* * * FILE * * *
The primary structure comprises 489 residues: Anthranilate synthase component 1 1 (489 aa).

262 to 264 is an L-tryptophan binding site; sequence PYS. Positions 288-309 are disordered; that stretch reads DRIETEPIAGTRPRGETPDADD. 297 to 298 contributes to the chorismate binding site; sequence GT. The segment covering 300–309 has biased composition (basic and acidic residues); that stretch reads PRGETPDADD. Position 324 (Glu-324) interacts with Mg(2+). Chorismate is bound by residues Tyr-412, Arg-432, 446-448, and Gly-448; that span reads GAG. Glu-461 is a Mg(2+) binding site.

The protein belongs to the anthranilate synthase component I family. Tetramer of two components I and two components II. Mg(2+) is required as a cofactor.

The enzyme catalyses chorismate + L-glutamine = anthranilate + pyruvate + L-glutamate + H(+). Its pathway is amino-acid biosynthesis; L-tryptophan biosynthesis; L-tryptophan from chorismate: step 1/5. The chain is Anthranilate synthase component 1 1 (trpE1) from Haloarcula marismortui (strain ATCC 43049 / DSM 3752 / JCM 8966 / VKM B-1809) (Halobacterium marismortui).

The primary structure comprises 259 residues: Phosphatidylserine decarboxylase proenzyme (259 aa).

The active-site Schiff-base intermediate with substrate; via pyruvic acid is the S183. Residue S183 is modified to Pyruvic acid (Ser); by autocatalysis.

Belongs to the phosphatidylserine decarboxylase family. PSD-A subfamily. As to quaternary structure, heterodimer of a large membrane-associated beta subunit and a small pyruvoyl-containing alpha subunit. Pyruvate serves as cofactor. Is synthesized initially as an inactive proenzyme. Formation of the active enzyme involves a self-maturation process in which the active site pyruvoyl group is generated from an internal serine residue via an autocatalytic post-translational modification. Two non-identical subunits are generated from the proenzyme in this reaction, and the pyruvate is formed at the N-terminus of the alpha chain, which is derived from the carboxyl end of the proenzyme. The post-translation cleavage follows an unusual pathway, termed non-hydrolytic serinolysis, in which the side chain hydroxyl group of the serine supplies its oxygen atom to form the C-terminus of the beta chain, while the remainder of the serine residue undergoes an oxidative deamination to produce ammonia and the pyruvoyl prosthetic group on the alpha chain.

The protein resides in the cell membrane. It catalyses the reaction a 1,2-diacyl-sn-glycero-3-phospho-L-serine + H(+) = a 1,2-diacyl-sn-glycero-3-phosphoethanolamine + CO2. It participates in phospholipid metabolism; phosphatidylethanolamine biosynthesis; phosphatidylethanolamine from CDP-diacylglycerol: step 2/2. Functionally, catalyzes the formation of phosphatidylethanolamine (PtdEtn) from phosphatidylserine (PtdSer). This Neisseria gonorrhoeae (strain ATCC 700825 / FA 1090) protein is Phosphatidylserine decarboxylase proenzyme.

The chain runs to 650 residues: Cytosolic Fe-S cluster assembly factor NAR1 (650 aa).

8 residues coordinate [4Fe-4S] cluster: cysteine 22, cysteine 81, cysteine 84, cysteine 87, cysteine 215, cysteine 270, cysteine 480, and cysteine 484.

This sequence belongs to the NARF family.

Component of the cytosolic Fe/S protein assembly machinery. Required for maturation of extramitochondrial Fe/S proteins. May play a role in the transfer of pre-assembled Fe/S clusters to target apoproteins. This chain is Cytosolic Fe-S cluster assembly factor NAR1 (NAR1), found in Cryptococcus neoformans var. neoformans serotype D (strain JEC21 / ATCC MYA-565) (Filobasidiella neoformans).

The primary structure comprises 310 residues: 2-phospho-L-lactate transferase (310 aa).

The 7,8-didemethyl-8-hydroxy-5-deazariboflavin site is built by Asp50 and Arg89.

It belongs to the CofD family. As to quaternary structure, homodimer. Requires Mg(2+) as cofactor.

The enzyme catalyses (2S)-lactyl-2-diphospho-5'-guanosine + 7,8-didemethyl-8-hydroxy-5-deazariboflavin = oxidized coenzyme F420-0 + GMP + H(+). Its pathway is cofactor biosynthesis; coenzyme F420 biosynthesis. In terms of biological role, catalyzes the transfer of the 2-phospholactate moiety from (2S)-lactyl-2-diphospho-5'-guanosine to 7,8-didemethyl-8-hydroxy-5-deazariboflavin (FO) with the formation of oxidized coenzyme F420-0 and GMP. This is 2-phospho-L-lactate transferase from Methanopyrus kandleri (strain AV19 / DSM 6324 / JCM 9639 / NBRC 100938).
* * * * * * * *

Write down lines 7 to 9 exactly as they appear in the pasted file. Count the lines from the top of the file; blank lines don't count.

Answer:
Belongs to the phosphatidylserine decarboxylase family. PSD-A subfamily. As to quaternary structure, heterodimer of a large membrane-associated beta subunit and a small pyruvoyl-containing alpha subunit. Pyruvate serves as cofactor. Is synthesized initially as an inactive proenzyme. Formation of the active enzyme involves a self-maturation process in which the active site pyruvoyl group is generated from an internal serine residue via an autocatalytic post-translational modification. Two non-identical subunits are generated from the proenzyme in this reaction, and the pyruvate is formed at the N-terminus of the alpha chain, which is derived from the carboxyl end of the proenzyme. The post-translation cleavage follows an unusual pathway, termed non-hydrolytic serinolysis, in which the side chain hydroxyl group of the serine supplies its oxygen atom to form the C-terminus of the beta chain, while the remainder of the serine residue undergoes an oxidative deamination to produce ammonia and the pyruvoyl prosthetic group on the alpha chain.

The protein resides in the cell membrane. It catalyses the reaction a 1,2-diacyl-sn-glycero-3-phospho-L-serine + H(+) = a 1,2-diacyl-sn-glycero-3-phosphoethanolamine + CO2. It participates in phospholipid metabolism; phosphatidylethanolamine biosynthesis; phosphatidylethanolamine from CDP-diacylglycerol: step 2/2. Functionally, catalyzes the formation of phosphatidylethanolamine (PtdEtn) from phosphatidylserine (PtdSer). This Neisseria gonorrhoeae (strain ATCC 700825 / FA 1090) protein is Phosphatidylserine decarboxylase proenzyme.

The chain runs to 650 residues: Cytosolic Fe-S cluster assembly factor NAR1 (650 aa).